In the third act of Shakespeare’s seminal play, King Henry V utters, “Once more unto the breach, dear friends, once more.” The words are intended to motivate the king’s troops amid continuous assaults on the gaps of the city walls during the siege of Harfleur. The motivation was necessary, as the weary English forces were beaten back and unsure about their prospects for victory. To forge ahead, courage and steely resolve were essential.
With the standard 60/40 portfolio sitting on current year-to-date gains against a backdrop of an elevated risk regime,1 investors may need to find a similar steely resolve today. As summer turns to fall, global capital markets face five key risks:
The pandemic – COVID-19 cases continue to rise around the world, albeit more slowly, creating confusion and delaying any return to normalcy. In many parts of the world, the weather is starting to turn colder, and the pandemic will converge with flu season. However, not all pandemic risks are to the downside: There have been encouraging advances with regard to a potential vaccine and more robust testing.
The re-opening of schools – Whether online-only, hybrid, or in-person, back-to-school season amid the pandemic will be inherently disruptive, confusing, and lead to an array of potential risks. Pitfalls in this new abnormal range from increased case rates as people congregate more regularly to heightened stress and potential lack of productivity for parents juggling work while ensuring their children are able to learn.
Earnings season without the low bar – Sizeable second-quarter earnings surprises fueled gains over the last few months. In the S&P 500® Index, 84% of firms surprised to the upside by a magnitude of 23%,2 both record figures. The eye-popping results were made possible by a low bar: Second-quarter estimates were slashed 37%,3 also a record. Third-quarter earnings season is unlikely to have the same low bar, as estimates have actually improved by 3 percentage points since June.4 While still projecting a decline, without a vastly lowered bar and more data on post-pandemic operations, the price reaction from earnings season may not be the same. This environment isn’t confined to the US: Global earnings estimates haven’t been slashed to the same degree seen for the second quarter.5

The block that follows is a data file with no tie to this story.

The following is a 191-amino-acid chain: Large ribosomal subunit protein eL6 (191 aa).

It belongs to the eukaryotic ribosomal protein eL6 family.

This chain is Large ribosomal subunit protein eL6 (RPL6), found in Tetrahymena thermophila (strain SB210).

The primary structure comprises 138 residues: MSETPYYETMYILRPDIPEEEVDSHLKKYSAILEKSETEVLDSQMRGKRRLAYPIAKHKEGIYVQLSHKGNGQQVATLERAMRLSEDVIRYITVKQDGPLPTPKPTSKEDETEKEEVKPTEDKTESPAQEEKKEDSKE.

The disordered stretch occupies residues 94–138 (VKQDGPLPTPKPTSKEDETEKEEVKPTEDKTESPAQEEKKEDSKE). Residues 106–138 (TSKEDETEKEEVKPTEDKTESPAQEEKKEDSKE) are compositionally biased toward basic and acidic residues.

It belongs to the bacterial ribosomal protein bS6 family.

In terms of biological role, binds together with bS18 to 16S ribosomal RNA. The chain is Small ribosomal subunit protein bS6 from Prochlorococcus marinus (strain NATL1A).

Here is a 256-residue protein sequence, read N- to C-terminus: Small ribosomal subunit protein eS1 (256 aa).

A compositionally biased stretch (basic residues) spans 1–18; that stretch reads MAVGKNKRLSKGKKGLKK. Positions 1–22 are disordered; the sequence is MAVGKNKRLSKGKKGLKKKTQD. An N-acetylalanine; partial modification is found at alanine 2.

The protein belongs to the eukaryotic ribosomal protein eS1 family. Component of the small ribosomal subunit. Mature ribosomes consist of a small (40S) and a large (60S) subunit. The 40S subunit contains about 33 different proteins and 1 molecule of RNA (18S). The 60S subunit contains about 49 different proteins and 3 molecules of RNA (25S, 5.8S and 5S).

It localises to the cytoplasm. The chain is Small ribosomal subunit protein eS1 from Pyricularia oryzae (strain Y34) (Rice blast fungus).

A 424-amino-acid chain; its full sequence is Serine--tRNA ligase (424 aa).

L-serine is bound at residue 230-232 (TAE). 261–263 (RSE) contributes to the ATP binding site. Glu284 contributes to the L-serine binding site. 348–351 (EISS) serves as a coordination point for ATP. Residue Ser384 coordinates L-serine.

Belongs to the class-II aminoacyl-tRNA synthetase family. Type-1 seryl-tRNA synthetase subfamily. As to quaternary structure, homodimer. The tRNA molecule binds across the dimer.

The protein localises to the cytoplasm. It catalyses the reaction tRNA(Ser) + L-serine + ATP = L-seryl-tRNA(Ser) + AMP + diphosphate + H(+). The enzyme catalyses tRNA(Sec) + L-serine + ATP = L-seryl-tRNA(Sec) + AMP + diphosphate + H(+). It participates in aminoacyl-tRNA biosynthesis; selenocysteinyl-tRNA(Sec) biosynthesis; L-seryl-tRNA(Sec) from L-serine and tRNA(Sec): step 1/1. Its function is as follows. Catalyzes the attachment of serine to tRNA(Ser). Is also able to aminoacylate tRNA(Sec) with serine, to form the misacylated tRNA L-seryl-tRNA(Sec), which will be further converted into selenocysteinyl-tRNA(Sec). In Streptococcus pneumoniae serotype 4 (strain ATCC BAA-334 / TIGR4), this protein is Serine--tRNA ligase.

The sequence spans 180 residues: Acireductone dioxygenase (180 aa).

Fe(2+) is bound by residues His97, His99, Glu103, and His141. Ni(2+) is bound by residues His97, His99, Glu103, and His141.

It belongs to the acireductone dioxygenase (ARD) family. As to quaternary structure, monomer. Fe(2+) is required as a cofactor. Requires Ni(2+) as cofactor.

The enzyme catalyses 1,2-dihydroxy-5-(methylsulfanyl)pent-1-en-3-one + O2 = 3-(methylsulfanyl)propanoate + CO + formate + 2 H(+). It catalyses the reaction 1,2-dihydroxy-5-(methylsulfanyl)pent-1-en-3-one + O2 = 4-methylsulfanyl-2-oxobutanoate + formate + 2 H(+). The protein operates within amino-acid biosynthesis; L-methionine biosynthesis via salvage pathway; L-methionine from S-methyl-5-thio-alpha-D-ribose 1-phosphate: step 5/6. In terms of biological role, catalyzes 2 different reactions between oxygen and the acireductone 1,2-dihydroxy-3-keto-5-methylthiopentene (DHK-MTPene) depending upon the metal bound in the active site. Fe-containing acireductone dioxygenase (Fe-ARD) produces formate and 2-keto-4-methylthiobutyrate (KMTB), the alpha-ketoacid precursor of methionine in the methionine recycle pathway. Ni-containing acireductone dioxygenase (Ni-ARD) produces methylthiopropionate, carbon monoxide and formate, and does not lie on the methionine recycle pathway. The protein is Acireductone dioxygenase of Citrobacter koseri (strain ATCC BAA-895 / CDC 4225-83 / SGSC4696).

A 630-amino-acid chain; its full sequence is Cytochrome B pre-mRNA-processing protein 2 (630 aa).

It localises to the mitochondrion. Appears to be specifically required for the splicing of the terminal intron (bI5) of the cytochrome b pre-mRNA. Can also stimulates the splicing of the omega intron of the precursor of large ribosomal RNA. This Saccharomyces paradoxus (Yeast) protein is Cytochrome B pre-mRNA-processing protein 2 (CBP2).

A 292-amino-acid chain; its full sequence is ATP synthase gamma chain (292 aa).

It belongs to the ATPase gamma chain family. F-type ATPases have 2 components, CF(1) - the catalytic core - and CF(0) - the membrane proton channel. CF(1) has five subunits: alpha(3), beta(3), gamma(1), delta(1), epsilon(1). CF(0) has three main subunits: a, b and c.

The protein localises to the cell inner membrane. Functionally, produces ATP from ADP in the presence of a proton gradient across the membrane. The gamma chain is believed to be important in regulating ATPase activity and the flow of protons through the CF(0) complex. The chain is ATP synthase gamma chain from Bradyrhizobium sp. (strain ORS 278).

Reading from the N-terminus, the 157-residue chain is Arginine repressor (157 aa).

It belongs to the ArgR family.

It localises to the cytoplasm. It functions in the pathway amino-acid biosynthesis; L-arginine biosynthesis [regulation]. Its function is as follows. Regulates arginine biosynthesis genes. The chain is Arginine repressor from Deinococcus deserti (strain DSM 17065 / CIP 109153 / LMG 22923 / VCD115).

Elevated valuations – US stocks have not been this richly valued since the dot-com era, and by some metrics (e.g., next twelve-month price-to-earnings ratio), stocks are trading at higher valuations than during the dot-com era.6 Overseas, valuations are more constructive; however, considering that US equities make up more than 50% of global benchmarks,7 the nosebleed multiples do not portend a great margin of safety if investors no longer wish to pay more than $26 for next year’s earnings.
The election – For the rest of 2020, the US election is the proverbial elephant (and donkey) in the room. Over the next few weeks, rhetoric will intensify as heightened social unrest can no longer be separated from any election discussion. During September, the election will likely produce more noise than actionable news. Following the debates, more tangible information about candidate platforms and polling behavior will become available. Typically, autumn seasons with elections are more volatile than non-election autumns, a trend likely to continue given the unorthodox nature of this election cycle.
Asset class ETF flows: Bond funds still gaining, though record streak ends For bond ETFs, the four-month streak of $20+ billion monthly inflows ended in August. As shown below, the asset class only took in $16 billion last month. Sizeable outflows from government funds dragged the segment lower, partially offsetting the strength in all other areas. Notably, the $16 billion figure is still above the five-year median for monthly flows of $10.5 billion.
Equity ETF flows remained somewhat constrained in August, even as the broader market rallied back to new all-time highs . The $17.3 billion inflow in August is below the five-year median figure of $20 billion. Flows into commodity funds continued to shine, led by precious metal exposures, including gold. In fact, while bond ETFs saw an end to their record streak, gold funds’ streak of more than $1 billion of monthly inflows continued in August. With an inflow of more than $2 billion last month, the record now stands at eight consecutive months.